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Less invasive procedure for common heart condition just as effective as conventional open-heart surgery



A study led by researchers at the National Institute for Health and Care Research (NIHR) Leicester Biomedical Research Centre has shown that a less invasive heart procedure for a common condition is just as effective as conventional open-heart surgery. The findings are published in the Journal of the American Medical Association (JAMA) today (Tuesday 17 May).

The study compared Transcatheter Aortic Valve Implantation (TAVI) to conventional surgery in treating severe symptomatic aortic stenosis. In this condition there is a narrowing of the valve that blood flows through as it leaves the heart and treatment often requires surgery. It is estimated that 1.5% of UK adults over 55 and 3.5% of those over 75 have this condition.

The study is the first publicly funded study of its kind, receiving over £3 million from the NIHR Health Technology Assessment (HTA) program, and involved every centre in the UK that performs TAVI.

The first TAVI in the UK was performed in Leicester in 2007 by a multidisciplinary team at Glenfield Hospital in Leicester, led by Professor Jan Kovac. In a TAVI procedure, a new valve is threaded through a small tube inserted into an artery in the groin, upper arm or chest. It provides an alternative to open-heart surgery and is widely used across the UK.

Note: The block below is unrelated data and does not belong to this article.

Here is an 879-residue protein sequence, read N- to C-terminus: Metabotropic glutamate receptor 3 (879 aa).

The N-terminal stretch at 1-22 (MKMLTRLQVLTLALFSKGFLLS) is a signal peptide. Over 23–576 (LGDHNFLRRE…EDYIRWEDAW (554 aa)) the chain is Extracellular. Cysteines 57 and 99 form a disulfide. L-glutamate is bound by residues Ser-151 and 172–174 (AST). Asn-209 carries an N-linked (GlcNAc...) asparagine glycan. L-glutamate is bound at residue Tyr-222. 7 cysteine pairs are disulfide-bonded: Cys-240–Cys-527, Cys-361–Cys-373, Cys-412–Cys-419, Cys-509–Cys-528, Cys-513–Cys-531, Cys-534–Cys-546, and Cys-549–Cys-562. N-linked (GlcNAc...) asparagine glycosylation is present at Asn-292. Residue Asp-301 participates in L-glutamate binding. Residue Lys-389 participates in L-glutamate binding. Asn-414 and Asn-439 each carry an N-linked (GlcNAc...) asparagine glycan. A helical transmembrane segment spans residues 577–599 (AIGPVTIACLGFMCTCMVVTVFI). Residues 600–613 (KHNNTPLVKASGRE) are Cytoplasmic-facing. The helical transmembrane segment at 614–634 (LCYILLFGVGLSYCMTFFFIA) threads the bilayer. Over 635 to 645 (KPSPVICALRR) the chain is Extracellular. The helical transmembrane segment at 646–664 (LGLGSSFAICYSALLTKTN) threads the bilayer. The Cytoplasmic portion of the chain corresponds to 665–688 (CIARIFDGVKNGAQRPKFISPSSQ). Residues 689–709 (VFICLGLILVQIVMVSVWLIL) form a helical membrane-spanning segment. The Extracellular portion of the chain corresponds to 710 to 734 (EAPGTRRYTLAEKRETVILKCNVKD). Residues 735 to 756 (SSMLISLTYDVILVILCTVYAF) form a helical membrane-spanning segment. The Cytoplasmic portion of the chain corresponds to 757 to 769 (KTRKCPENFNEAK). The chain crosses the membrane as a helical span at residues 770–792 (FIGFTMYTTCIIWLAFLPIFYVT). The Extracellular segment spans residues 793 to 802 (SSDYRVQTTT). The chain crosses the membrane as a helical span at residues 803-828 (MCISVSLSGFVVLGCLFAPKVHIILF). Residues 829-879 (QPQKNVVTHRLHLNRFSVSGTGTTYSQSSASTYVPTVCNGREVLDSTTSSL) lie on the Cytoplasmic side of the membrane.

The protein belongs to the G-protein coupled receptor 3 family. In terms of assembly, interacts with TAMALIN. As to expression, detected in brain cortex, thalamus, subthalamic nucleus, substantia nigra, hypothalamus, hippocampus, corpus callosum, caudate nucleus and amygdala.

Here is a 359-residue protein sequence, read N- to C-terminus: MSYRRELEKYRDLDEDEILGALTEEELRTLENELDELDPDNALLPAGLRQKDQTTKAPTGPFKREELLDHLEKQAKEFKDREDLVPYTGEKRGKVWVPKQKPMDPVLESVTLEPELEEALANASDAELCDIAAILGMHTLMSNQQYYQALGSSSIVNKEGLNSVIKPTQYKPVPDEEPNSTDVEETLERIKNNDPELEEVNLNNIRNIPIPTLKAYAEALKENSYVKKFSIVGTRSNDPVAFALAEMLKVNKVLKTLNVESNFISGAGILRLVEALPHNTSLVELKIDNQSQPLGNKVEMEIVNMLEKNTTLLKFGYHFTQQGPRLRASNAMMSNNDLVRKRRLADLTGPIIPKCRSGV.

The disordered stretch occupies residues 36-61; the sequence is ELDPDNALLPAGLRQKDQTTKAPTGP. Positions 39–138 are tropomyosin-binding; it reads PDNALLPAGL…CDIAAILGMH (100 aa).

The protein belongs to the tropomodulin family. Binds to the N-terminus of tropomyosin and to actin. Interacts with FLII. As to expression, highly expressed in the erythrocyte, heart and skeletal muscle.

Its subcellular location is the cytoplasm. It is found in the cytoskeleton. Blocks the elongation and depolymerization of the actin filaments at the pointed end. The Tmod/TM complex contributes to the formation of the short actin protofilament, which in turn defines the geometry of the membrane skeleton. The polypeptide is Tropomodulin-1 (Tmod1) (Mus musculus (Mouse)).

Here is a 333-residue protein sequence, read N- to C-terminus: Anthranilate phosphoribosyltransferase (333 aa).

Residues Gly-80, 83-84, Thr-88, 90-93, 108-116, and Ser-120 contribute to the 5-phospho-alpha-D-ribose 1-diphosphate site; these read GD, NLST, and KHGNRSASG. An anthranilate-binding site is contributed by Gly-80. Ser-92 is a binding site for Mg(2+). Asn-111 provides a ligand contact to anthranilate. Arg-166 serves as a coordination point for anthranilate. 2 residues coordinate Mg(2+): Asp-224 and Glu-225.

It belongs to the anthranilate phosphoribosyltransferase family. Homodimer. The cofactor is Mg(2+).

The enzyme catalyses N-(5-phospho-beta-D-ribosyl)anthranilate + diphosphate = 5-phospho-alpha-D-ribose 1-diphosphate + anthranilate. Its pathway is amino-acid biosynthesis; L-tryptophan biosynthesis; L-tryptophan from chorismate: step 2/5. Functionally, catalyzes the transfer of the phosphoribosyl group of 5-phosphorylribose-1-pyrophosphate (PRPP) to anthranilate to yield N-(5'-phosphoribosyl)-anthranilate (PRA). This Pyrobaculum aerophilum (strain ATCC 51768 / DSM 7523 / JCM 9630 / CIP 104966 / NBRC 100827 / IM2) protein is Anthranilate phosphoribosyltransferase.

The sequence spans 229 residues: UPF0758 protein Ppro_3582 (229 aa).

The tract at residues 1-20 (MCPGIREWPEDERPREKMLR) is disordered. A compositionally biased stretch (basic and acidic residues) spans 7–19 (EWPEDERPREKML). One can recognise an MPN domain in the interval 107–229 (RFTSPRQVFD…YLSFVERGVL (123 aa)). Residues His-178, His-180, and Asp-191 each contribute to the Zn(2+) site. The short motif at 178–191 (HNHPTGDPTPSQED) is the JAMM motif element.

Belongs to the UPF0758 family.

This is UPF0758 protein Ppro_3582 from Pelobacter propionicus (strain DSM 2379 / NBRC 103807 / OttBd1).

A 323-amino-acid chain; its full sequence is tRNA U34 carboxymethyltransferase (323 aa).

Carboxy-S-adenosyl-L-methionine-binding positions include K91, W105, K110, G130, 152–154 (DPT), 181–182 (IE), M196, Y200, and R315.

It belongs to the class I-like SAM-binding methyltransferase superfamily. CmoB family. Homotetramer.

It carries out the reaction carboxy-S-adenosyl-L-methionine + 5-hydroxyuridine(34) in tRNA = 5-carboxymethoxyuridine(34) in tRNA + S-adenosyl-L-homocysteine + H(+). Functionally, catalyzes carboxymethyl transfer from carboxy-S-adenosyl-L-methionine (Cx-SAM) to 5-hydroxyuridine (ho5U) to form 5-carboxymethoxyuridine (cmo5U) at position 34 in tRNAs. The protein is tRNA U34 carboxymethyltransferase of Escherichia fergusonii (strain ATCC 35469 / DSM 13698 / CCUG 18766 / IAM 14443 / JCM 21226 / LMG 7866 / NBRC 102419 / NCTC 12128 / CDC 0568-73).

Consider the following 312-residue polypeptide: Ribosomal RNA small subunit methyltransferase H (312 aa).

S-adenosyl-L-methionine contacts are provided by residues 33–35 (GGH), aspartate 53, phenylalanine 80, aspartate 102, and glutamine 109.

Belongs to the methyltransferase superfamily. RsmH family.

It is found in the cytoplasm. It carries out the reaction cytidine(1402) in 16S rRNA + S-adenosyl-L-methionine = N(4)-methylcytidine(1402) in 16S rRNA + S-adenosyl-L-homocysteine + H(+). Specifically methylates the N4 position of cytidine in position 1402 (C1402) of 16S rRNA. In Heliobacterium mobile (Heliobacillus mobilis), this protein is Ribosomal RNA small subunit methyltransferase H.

Previous studies have shown TAVI is a safe and effective treatment for people who are not eligible for conventional surgery or at high operative risk. However, this study included patients who were at lower risk and suitable for either procedure. The study found that, one year after treatment, the rates of death from any cause and other important clinical outcomes such as stroke were similar between the TAVI group and the surgery group.

The study included 913 participants who were randomized to either undergo the TAVI procedure or conventional surgery. The average age of participants was 81. Those who underwent TAVI were more likely to experience vascular complications and require pacemakers, while those who underwent surgery were more likely to experience severe bleeding. There was a greater improvement in symptoms, functional capacity and quality of life at 6 weeks in the patients who received TAVI and the quality of life advantage was still present at one year.

Professor William Toff, Professor of Cardiology in the University of Leicester’s Department of Cardiovascular Sciences, led the UK TAVI study. He said: “It’s great news for patients that TAVI is just as safe and effective as surgery even in patients at lower operative risk. This procedure is much less invasive than conventional approaches. People who would otherwise require open-heart surgery can have this procedure, and as it has a faster recovery time it means a shorter stay in hospital for patients.

“These are extremely encouraging results after one year. However, we shall continue to monitor the participants for at least 5 years to ensure no late differences in the groups emerge and to assess the durability of the TAVI valves. We hope to publish the 5-year results by the end of next year. In the meantime, patient-specific treatment recommendations should continue to be made by a multi-disciplinary heart team.”

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